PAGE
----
The dams were connected to historic powerhouses—one houses an upscale restaurant—that had to remain undamaged, he noted. “We had equipment measuring the vibrations at the adjacent structures and we didn’t get any excessive vibrations with the Atlas Copco hammers.”
Around Cuyahoga Falls, the demolition was a big event. Hundreds of people came to the river bank to watch, and a live webcam feed streamed the work over the city’s website. The Ohio EPA had advocated demolition of the two dams for more than a decade to improve water quality in the lower Cuyahoga, said Bill Zawiski, environmental supervisor in the agency’s division of surface water. The project qualified for a grant of close to $1 million from Ohio EPA.
“In Ohio, we measure water quality by chemistry and biology,” Zawiski said. “We know dam pools can be devoid of oxygen at their lower levels, which harms overall water quality. Removing a dam allows the river to recover.” Recovery time varies, but some pools recover in as little as six months, while others take a couple years.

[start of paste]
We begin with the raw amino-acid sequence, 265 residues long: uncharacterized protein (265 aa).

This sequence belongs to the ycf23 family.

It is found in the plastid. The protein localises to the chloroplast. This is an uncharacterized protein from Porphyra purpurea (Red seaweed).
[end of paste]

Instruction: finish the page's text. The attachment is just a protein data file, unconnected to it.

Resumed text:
Cuyahoga Falls expects the restored river will provide enhanced recreational and tourism opportunities, Cuyahoga Falls Mayor Don Robart explained. “While the environmental benefits, including improved water quality and greater viability of the waterway, were at the forefront of everyone’s minds, the fact the City of Cuyahoga Falls can look forward to a vibrant riverfront environment for generations to come is also gratifying.”
Carneal and Guello have been friends since childhood and business partners for two decades. “Our projects are typically funded by grants or mitigation dollars available to reduce an impact from someone else or to make sure we’re keeping the natural realm pristine,” Carneal said.